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MelissaBeckoff May 18th, 2006 07:31 AM

Stratford -upon-Avon -RSC
 
i can't decide what to do. We are seeing a comedy of errors at the Globe theater and we are taking a day trip to warwick castle.
I was going to stay over and see a show in Stratford. is this too much shakespeare?

melissa

Intrepid1 May 18th, 2006 07:39 AM

First of all, have you tried to get (performance) tickets for Stratford yet?

No, I don't think it is "too much" especially if you enjoy Shakespeare.

rickmav May 18th, 2006 07:41 AM

In my opinion, no. Seeing Shakespeare at the Globe is as close as you'll get to the way Shakespeare's works were originally presented. So, it's not just the play you are seeing, but the whole experience of Tudor/Jacobean England and its theatre.

Warwick really has nothing to do with Shakespeare (although he may have visited there, I know he was a guest at Charlecote). There's a lot of medieval feeling to the place, with an Edwardian weekend scenario created in some of the rooms by Madame Tussaud's.

Seeing a play at Stratford is different again from the Globe because it is a modern theatre with all the comforts and acoustics that involves. And Stratford-on-Avon, although at times overrun with tourists, has lots of other things to see and do. Hire a boat, do brass rubbings, investigate antique stores and charity shops, feed the swans, have a pint outside at The Dirty Duck, etc.

Intrepid1 May 18th, 2006 07:45 AM

And for an even better enhancement watch the movie "Stage Beauty" before you leave!

ira May 18th, 2006 07:53 AM

Hi M,

There is no such thing as "too much Shakespeare". :)

((I))

obxgirl May 18th, 2006 07:59 AM

While I agree in principle with ira it might be too much Shakespeare for the 11 and 14 YOs if they're not big lit or theater fans. Particularly if you've spent a long day at Warwick Castle.


Intrepid1 May 18th, 2006 08:08 AM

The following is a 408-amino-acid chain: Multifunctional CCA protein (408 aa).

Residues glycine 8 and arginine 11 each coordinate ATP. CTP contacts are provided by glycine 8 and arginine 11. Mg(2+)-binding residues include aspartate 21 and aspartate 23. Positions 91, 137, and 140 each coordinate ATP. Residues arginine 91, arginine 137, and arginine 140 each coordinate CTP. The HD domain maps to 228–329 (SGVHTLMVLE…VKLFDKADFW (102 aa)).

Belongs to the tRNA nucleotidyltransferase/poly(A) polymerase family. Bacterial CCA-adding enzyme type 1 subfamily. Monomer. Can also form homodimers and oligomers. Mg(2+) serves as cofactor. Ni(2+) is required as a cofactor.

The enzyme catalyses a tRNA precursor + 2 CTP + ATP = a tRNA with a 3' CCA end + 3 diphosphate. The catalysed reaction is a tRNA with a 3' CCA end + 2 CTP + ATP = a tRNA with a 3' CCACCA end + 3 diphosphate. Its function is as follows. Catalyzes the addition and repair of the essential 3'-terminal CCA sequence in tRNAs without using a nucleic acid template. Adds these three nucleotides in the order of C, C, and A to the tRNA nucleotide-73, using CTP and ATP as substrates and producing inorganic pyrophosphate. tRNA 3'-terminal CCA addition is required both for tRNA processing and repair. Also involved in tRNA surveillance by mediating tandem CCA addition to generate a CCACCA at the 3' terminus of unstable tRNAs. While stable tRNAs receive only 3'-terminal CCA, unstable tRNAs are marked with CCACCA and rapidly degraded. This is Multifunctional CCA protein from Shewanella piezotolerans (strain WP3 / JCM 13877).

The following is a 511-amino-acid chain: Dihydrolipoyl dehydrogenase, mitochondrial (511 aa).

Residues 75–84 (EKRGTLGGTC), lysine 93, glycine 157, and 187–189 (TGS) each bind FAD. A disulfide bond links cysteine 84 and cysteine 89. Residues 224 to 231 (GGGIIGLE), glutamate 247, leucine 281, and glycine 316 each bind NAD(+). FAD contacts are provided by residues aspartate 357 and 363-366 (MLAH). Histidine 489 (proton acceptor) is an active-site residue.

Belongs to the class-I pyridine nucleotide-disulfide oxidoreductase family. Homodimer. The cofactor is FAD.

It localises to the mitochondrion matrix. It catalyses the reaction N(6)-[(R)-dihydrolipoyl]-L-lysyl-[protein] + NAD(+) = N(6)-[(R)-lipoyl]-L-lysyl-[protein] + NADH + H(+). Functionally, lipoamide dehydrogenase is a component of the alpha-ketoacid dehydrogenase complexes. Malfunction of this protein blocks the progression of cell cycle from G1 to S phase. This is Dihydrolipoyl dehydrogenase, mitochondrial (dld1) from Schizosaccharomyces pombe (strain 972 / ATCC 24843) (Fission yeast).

The reason I asked <b>my</b>question is the fact that those RSC tickets sometimes sell out quickly. I was looking last week for some for a September date and all that was available were the nosebleed balcony type seats.

CotswoldScouser May 18th, 2006 08:25 AM

The Globe's unique.

The RSC is just another (remarkably tatty) theatre. Almost always highly professional. But the English-speaking world isn't short of decent actors.

If at 14 someone had dragged me to two Shakespeare plays on holiday, I'd have stayed allergic to him for even longer.

Only you can judge your children. But an overnight in Stratford, or that awful late-night schlep back into London, can only add to the likelihood that this will turn them off the bard for a large proportion of the rest of their lives.

MelissaBeckoff May 18th, 2006 09:23 AM

if we stay over, what else is there to do at night if we don't go to RSC?

Melissa

otto May 18th, 2006 09:41 AM

i'm envious! in stratford, do eat at the maidstone arms, if it still there. i was ther 6 years ago, and it was the best fish and chips i've ever had. enjoy the globe!

rickmav May 18th, 2006 10:08 AM

Hi Melissa - I found this site with a list of family activies in and around Stratford. Might be helpful.

http://www.shakespeare-country.co.uk...%20Attractions

Also, I wonder are your children interested in planning any of the trip themselves? It might be fun to have them do some internet surfing to find things that they are really taken with.

And although I think what Cotswoldscouser says may apply to some children, when I was growing up in Canada if my parents had taken me to England and I'd seen two of Shakespeare's plays, I would have considered myself the luckiest kid alive. But you'll know best what their interests are.

MelissaBeckoff May 18th, 2006 11:41 AM

We have gotten tickets for Julius Ceaser on August 25 and will spend the night in Stratford upon avon and spend saturday at warwick castle.
My children are very excited about seeing two shakespeare plays.

Melissa

sheila May 18th, 2006 01:41 PM

Do it!. I saw my first Shakespear at the RSC when I was 10- David Warner in Hamlet, then the Comedy when I was 12 or 13, and I've been going backe ver since. The RSC has the ability to make Shakespeare live like no-one else can.


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